Shape a weiner ot fit the slot from the red dough, and Boom–you got a hot dog cookie. 🙂
Bake at 350 F for 10-13 minutes or until the bottoms start to brown. (Keep an eye on them on the first batch as elevation will make them cook faster or slower depending on where you live.)
Once the cookies are cool, use the gel/icing like you would ketchup & mustard.
Find some green, red & white ‘sugared’ candies and dice. You *could* use jube-jubes (the sugared ones, but they tend to be sticky so if you can find something in strips or strings (like the sugared sour candy stuff) it works much better. Even the sour watermellon slices candy or sour patch kids would work because they’re flatter than a sugar jube, and not as ‘wet’.
This part is a bit of work, but it really adds something to the cookie I think. Sprinkle the diced candy as you like to make it look like relish and onion.
Note: You’ll want to double the batch if you’re making these for a classroom of kids. Depending on how big you make them, a single batch will make 12-18. Enjoy!
If you make them, please post and let me know how it went!
I remember when my mom was first teaching me how to cook. The feeling of growing up too fast really works both ways, from my perspective– though the kid usually doesn’t realize how quickly they grew until after they’re grown.
Those are very cool cookies, Angela. And this is a timely post for me, too. It’s only been three weeks, but there are times when I feel like all i do is feed the baby, rock her, and change diapers. But when I look at the pictures I posted, I can already see a change in her. Keeping things in perspective is always good advice.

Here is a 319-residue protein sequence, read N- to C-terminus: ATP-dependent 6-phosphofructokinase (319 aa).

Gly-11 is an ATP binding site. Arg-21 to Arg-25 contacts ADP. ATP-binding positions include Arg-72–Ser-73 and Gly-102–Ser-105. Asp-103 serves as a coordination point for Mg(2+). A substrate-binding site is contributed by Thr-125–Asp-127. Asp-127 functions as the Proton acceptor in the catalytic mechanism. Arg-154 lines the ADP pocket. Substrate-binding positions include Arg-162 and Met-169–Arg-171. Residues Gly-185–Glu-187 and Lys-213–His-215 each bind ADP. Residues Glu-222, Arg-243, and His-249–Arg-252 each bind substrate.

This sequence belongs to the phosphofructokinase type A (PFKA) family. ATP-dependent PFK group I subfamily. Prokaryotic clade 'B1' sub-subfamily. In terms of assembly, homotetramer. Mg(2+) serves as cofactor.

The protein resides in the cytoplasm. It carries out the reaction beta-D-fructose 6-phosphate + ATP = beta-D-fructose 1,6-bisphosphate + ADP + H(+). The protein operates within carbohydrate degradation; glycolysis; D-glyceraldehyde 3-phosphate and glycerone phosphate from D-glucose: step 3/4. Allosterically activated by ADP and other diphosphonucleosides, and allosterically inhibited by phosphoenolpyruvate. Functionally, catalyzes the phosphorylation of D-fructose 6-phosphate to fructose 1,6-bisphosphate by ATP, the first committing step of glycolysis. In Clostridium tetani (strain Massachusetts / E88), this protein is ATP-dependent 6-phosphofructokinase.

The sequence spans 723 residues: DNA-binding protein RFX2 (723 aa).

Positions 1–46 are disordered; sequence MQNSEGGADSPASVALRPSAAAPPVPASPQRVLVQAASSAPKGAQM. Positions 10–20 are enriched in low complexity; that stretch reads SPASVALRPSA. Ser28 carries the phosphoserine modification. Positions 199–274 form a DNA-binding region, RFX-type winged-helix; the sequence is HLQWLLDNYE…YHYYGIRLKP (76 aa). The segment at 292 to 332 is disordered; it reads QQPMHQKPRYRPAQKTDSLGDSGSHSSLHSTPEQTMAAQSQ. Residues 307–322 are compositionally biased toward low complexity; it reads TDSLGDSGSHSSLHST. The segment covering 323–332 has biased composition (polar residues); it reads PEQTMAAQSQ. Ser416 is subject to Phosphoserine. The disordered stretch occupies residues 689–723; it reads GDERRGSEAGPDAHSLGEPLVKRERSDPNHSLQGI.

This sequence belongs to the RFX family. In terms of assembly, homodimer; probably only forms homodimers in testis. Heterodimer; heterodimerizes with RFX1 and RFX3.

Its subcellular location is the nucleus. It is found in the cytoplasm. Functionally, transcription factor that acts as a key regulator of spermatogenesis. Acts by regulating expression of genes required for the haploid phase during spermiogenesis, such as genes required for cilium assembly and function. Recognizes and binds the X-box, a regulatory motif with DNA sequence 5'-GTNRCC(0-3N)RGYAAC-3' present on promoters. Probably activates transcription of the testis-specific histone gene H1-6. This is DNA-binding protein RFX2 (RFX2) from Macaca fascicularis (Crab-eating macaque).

Beautiful post, Angela. I’m off now to hug my teenager who refused to go to school today (because it’s normally his favourite day and they’d replaced it with a school celebration – mostly sport!).
How do you make those cookies? He’d probably enjoy them.
Thanks guys! I will post the recipe in the comments in a bit if you want to check back later. Right now I have such a nasty headache, I think I might lie down for a bit.
The Classroom Market was a lot of fun–I ran the money exchange booth so got to watch the whole thing. Kids had brought in all sorts of personal treasures to sell–books, toys, handmade bracelets and of course, cookies and cupcakes. I entered a few draws and bought some cookies and books myself. Loads of fun.
When I got home my oldest was telling me how he wished there were more hot dog cookies and I mentioned to him how I blogged about the cookies and that I knew the day would come when he would be too ‘cool’ for them. He didn’t even let me finish, telling me there was no way he’d outgrow them. LOL, it made me smile. But I know I can send them Courtney’s way if he ever does get tired of them…
This entry also made me teary eyed. Lovely… I think I needed to read it. Thanks, Angela. Also. If you ever need to FedEx hot dog cookies to someone… *scribbles address* 😉
Yeah, I’m with Rosemerry!! 🙂
Those are the coolest cookies ever, and I’m dying to make some. 🙂
what no recipe? How did you get the cookies to look like hot dogs? Is it food coloring? Inquiring minds want to know.
C.R. Evers says
those cookies are too cute!!!!
You’re post made me teary eyed. I have 3 small kids under the age of 6 and some days it’s hard to focus on the good stuff when the day is filled with crying, screaming whining and I can’t find my way out of the laundry pile. I’m going to go have a cookie today and have some fun! :0)